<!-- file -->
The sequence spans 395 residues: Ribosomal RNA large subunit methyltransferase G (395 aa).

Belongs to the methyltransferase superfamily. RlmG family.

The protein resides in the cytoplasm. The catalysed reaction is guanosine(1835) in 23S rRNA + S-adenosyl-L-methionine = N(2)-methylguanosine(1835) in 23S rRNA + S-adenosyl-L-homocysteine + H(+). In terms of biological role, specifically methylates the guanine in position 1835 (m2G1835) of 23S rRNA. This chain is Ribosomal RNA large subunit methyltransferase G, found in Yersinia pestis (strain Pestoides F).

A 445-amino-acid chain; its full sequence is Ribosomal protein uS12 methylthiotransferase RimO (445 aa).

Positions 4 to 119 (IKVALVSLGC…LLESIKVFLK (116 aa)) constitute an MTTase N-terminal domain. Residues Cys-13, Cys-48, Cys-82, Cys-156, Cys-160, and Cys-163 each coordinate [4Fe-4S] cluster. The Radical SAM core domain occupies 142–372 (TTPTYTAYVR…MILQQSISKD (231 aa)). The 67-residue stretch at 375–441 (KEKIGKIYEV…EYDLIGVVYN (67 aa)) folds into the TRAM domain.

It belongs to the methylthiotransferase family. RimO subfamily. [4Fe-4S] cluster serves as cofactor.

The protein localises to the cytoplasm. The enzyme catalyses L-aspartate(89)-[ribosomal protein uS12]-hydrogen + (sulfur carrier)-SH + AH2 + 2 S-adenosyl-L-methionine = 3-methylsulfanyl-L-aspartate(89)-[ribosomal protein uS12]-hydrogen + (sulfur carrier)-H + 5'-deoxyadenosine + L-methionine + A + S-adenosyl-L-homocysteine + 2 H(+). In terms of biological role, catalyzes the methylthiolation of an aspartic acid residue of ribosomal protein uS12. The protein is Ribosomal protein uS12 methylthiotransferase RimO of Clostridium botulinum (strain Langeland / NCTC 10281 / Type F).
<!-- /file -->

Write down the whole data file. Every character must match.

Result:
The sequence spans 395 residues: Ribosomal RNA large subunit methyltransferase G (395 aa).

Belongs to the methyltransferase superfamily. RlmG family.

The protein resides in the cytoplasm. The catalysed reaction is guanosine(1835) in 23S rRNA + S-adenosyl-L-methionine = N(2)-methylguanosine(1835) in 23S rRNA + S-adenosyl-L-homocysteine + H(+). In terms of biological role, specifically methylates the guanine in position 1835 (m2G1835) of 23S rRNA. This chain is Ribosomal RNA large subunit methyltransferase G, found in Yersinia pestis (strain Pestoides F).

A 445-amino-acid chain; its full sequence is Ribosomal protein uS12 methylthiotransferase RimO (445 aa).

Positions 4 to 119 (IKVALVSLGC…LLESIKVFLK (116 aa)) constitute an MTTase N-terminal domain. Residues Cys-13, Cys-48, Cys-82, Cys-156, Cys-160, and Cys-163 each coordinate [4Fe-4S] cluster. The Radical SAM core domain occupies 142–372 (TTPTYTAYVR…MILQQSISKD (231 aa)). The 67-residue stretch at 375–441 (KEKIGKIYEV…EYDLIGVVYN (67 aa)) folds into the TRAM domain.

It belongs to the methylthiotransferase family. RimO subfamily. [4Fe-4S] cluster serves as cofactor.

The protein localises to the cytoplasm. The enzyme catalyses L-aspartate(89)-[ribosomal protein uS12]-hydrogen + (sulfur carrier)-SH + AH2 + 2 S-adenosyl-L-methionine = 3-methylsulfanyl-L-aspartate(89)-[ribosomal protein uS12]-hydrogen + (sulfur carrier)-H + 5'-deoxyadenosine + L-methionine + A + S-adenosyl-L-homocysteine + 2 H(+). In terms of biological role, catalyzes the methylthiolation of an aspartic acid residue of ribosomal protein uS12. The protein is Ribosomal protein uS12 methylthiotransferase RimO of Clostridium botulinum (strain Langeland / NCTC 10281 / Type F).